If you happen to be looking left or right when your car is rear-ended, you could be lucky enough to avoid the headache of whiplash. A new study at the University of Alberta shows that whiplash injuries in low-speed accidents are much less likely if the victims head happens to be turned to either side instead of facing front when the vehicle is struck.
The research involving neck muscles is giving a solid scientific definition to whiplash that may help identify and establish soft tissue injuries--if any are actually suffered in the course of an accident.
Results from the study appear in the November, 2004 issue of Clinical Biomechanics. The findings, based on research begun at the university in 1999, will help clear up the murky definition of whiplash--injuries to the head and neck most commonly suffered in rear-end vehicle collisions, said Dr. Shrawan Kumar, a professor of physical therapy and neuroscience at the University of Alberta. "Having a scientific framework for whiplash injects a great deal of objectivity into a subjective realm where there are a lot of legal claims and counter-claims. It clears up some of the mystery surrounding the condition," said Dr.Kumar, lead author on the paper.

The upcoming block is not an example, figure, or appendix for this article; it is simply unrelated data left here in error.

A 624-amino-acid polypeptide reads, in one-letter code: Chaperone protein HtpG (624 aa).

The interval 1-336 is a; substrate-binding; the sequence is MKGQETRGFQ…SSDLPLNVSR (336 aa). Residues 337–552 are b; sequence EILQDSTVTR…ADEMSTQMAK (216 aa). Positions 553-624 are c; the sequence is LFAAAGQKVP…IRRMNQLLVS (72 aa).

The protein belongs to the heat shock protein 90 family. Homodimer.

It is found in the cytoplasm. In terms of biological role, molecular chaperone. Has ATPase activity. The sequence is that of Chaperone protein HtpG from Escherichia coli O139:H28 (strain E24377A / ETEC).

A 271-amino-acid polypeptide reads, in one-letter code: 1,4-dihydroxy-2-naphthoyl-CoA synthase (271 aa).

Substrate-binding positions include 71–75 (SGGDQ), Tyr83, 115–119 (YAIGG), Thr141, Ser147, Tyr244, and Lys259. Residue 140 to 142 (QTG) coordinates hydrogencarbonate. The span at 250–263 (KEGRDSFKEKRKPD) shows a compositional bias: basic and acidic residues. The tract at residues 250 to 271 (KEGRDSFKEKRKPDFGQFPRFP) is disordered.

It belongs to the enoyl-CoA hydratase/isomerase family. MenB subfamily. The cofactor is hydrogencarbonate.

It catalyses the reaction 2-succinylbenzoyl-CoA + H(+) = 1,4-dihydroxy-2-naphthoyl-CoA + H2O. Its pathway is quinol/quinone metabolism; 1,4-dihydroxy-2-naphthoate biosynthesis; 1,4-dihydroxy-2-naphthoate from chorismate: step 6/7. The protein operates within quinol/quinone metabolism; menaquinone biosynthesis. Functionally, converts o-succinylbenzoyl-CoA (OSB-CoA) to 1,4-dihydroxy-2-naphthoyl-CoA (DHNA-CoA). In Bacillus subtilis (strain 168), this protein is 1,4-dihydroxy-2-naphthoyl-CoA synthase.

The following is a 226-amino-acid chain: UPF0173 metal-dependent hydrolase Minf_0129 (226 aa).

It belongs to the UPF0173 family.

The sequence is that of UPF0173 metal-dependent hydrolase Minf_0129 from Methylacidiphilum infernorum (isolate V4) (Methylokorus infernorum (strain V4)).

Bev Betkowski | EurekAlert!
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